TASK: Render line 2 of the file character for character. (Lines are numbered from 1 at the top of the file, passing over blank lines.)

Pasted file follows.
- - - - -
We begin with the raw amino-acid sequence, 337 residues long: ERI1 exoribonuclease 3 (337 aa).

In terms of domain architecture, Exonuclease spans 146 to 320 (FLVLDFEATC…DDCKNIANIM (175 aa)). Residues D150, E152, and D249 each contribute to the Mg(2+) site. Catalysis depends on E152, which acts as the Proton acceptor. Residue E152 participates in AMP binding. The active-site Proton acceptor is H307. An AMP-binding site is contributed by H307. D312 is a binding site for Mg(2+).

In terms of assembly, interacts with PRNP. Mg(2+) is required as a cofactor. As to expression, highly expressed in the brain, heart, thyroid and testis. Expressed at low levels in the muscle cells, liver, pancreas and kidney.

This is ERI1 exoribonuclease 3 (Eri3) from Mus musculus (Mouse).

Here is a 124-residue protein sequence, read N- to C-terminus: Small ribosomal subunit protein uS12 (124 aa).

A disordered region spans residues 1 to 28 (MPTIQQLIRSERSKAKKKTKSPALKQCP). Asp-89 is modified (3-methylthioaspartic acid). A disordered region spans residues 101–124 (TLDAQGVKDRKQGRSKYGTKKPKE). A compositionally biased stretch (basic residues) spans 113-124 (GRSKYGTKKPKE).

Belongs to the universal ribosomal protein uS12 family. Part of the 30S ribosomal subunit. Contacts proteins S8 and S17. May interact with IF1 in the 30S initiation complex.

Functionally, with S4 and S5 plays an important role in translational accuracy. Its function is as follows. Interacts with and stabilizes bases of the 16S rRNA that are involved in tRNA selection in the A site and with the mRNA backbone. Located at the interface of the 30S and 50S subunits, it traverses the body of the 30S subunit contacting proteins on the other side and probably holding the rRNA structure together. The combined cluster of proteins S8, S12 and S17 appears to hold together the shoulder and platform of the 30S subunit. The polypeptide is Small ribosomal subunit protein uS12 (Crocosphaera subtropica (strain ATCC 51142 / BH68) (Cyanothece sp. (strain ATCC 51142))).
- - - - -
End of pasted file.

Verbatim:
In terms of domain architecture, Exonuclease spans 146 to 320 (FLVLDFEATC…DDCKNIANIM (175 aa)). Residues D150, E152, and D249 each contribute to the Mg(2+) site. Catalysis depends on E152, which acts as the Proton acceptor. Residue E152 participates in AMP binding. The active-site Proton acceptor is H307. An AMP-binding site is contributed by H307. D312 is a binding site for Mg(2+).